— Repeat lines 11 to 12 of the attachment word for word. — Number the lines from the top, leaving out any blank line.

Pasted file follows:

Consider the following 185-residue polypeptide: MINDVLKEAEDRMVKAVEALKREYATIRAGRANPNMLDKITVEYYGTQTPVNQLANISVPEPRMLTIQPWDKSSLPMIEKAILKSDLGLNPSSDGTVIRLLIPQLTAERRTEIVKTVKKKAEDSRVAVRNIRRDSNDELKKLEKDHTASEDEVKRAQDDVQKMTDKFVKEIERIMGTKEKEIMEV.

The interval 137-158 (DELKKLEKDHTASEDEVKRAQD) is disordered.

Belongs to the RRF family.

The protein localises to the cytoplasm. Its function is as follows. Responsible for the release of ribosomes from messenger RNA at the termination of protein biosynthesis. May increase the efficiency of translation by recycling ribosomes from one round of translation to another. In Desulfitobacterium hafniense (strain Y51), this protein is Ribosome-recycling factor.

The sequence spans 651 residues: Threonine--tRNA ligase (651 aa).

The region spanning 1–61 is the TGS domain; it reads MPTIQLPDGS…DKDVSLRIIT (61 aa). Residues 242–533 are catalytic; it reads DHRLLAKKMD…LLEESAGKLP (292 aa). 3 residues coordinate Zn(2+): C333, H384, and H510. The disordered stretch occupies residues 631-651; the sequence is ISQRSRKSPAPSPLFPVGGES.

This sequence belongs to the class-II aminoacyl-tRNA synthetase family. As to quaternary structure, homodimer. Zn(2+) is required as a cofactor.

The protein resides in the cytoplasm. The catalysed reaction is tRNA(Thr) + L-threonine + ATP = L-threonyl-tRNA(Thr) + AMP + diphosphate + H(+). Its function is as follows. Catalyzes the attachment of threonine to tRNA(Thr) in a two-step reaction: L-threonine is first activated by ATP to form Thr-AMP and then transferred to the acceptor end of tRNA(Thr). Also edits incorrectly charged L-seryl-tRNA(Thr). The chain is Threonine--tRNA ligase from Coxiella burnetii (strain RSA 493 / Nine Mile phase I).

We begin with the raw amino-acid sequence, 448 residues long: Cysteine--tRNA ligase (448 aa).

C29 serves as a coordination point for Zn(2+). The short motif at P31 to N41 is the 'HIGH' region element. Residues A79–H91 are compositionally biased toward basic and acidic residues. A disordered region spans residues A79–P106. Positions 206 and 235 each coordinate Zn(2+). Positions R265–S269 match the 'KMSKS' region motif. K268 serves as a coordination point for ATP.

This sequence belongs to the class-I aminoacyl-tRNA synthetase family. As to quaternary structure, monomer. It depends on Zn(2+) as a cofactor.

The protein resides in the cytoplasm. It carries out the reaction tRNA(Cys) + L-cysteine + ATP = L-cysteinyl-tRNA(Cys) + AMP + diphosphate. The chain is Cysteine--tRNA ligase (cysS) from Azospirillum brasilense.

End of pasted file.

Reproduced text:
This sequence belongs to the class-I aminoacyl-tRNA synthetase family. As to quaternary structure, monomer. It depends on Zn(2+) as a cofactor.

The protein resides in the cytoplasm. It carries out the reaction tRNA(Cys) + L-cysteine + ATP = L-cysteinyl-tRNA(Cys) + AMP + diphosphate. The chain is Cysteine--tRNA ligase (cysS) from Azospirillum brasilense.